Peirce on Educational Beliefs
Author: Strand, Torill
Source: Studies in Philosophy and Education, Volume 24, Numbers 3-4, July 2005 , pp. 255-276(22)
Abstract:This article contends that Charles Sanders Peirce (18391914) may enhance our understanding of educational beliefs and that Peirces logic may be a tool to distinguish between a dogmatic and a pragmatic justification of such beliefs. The first part of the article elaborates on Peirces comprehension of beliefs as mediated, socially situated and future-oriented. The second part points to how Peirce promotes his method of inquiry as an ethos of science. The method is not judged by the conclusions it lead to or by the knowledge it may produce. Contrary, as the results are unavoidably provisional and rectifiable, Peirce holds the method productive due to the norms guiding the inquiry: (1) the pragmatic principle, (2) the social principle, (3) fallibilism and (4) abduction. In sum, when adopting a peircean conception, educational research, theory building and practice should be characterized as a mutual commitment towards shared processes of joint learning. In that, Peirces method of inquiry may be fruitful in sorting dogmatism from pragmatism.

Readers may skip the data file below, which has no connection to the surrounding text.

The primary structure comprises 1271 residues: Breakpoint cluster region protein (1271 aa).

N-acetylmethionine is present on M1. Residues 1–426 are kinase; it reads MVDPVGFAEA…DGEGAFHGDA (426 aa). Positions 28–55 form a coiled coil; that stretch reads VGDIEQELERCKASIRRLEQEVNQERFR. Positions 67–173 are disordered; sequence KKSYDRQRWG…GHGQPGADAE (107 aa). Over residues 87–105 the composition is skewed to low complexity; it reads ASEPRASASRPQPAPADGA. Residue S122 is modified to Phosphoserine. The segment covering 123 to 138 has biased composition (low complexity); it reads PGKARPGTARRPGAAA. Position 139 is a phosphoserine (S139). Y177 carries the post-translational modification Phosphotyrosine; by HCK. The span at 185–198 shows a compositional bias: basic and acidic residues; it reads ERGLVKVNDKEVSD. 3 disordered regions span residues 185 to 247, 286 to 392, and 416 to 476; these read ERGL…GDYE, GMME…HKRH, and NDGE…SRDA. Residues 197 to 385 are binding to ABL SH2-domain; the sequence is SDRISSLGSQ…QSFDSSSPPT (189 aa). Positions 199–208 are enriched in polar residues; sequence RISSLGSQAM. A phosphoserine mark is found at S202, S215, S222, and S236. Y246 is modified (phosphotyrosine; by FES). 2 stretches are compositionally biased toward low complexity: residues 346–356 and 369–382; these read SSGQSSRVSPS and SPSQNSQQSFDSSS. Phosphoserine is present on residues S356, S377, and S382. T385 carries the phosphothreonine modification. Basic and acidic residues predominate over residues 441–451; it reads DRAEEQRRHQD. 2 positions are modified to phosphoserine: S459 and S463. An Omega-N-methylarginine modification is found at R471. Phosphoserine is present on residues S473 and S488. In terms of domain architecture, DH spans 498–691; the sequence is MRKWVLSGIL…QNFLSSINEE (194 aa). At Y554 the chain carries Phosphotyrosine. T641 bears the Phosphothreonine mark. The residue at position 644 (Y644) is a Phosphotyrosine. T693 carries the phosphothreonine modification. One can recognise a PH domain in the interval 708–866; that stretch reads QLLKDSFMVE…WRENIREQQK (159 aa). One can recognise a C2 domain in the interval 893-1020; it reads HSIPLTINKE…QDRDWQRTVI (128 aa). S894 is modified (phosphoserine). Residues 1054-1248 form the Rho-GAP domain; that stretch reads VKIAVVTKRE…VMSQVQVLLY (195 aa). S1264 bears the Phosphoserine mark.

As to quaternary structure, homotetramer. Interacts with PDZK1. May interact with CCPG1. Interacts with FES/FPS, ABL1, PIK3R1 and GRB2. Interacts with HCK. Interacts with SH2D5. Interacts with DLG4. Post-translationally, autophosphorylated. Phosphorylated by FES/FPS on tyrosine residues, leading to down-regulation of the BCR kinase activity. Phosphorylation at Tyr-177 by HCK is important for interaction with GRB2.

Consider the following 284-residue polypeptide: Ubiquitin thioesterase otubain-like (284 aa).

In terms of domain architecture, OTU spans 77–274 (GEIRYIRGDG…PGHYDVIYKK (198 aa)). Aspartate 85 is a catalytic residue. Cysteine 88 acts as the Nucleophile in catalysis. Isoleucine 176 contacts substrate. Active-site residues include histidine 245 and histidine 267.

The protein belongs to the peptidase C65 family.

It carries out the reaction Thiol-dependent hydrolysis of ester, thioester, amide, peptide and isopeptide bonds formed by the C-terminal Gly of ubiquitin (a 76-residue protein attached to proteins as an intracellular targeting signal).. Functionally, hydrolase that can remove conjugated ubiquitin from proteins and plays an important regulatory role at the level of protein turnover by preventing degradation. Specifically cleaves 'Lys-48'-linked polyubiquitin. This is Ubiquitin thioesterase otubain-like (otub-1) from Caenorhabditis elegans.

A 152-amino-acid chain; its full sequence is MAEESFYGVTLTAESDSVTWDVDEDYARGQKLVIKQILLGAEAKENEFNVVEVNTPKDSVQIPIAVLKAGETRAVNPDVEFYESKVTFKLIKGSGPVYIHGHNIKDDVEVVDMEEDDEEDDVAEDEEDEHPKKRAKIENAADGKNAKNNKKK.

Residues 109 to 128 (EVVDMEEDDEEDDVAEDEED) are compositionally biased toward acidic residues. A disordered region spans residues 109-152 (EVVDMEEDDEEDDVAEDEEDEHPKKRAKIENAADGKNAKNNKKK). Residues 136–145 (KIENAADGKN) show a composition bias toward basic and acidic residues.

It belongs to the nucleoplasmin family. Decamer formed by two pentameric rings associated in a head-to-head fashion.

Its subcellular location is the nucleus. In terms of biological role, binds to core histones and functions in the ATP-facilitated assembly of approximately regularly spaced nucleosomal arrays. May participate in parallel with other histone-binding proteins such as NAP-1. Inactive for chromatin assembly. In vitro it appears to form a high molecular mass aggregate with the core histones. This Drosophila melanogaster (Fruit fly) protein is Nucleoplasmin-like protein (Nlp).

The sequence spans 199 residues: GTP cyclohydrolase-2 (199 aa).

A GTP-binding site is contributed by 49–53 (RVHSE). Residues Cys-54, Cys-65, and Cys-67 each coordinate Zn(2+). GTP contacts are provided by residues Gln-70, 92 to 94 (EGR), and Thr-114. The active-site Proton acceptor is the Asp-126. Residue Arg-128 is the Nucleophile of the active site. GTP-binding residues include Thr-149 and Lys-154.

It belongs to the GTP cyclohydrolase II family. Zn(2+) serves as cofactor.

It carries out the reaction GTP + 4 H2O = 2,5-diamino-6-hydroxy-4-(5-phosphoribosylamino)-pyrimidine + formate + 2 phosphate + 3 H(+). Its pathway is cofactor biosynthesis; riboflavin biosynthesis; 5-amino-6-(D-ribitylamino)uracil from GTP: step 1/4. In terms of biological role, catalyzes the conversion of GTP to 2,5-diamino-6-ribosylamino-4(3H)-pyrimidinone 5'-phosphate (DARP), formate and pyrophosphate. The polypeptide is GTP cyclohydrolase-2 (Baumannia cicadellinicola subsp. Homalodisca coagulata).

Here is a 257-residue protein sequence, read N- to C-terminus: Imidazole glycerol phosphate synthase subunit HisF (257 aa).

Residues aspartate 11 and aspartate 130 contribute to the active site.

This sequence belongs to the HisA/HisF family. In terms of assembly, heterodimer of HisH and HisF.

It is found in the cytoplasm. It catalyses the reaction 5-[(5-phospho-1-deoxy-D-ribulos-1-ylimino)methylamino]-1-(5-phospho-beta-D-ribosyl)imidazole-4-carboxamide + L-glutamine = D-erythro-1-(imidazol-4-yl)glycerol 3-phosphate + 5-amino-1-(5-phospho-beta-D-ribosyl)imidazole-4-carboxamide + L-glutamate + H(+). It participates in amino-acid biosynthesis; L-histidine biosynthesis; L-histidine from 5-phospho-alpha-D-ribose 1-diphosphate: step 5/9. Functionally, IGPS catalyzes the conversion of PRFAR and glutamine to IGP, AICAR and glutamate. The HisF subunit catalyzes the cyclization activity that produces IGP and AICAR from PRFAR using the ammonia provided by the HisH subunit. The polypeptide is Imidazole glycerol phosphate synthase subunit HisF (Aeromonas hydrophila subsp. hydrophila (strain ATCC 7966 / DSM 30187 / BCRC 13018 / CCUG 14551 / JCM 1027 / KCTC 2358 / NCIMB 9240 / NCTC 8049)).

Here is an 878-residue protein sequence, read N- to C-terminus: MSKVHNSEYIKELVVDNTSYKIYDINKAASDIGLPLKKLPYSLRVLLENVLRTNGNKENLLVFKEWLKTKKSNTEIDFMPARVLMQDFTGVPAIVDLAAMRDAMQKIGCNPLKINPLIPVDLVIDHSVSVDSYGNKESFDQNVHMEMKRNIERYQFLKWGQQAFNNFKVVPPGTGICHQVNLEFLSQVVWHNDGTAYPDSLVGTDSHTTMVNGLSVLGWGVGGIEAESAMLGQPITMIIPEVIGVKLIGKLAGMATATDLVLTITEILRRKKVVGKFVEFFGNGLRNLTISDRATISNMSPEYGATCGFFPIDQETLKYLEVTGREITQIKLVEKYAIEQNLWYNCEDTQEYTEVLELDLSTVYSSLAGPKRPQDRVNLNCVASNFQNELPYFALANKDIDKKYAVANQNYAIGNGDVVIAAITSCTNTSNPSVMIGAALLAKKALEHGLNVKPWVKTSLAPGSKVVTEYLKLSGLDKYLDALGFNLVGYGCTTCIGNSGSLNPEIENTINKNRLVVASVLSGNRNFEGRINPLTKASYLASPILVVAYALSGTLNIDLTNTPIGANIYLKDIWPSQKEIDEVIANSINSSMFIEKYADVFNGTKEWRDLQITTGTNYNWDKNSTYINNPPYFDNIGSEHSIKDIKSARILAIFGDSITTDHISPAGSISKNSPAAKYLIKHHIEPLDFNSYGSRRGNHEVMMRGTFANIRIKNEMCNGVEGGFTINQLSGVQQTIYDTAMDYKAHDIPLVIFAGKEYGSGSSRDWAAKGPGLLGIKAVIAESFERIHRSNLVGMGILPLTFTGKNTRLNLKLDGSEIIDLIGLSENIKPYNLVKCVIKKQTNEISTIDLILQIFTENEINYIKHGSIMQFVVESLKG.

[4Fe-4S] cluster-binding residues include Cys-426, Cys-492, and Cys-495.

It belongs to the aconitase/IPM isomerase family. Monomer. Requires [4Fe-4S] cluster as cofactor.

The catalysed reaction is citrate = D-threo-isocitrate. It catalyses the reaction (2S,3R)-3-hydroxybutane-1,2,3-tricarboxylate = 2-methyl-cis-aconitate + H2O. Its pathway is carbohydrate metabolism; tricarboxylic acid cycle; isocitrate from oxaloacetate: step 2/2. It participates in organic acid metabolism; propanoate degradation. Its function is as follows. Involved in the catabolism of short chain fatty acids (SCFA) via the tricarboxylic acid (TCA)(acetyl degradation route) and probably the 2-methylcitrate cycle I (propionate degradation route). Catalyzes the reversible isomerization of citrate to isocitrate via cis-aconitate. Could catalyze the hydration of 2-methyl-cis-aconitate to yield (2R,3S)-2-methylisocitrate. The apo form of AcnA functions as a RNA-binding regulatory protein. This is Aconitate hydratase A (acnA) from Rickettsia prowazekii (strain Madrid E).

Document Type: Research article
Publication date: 2005-07-01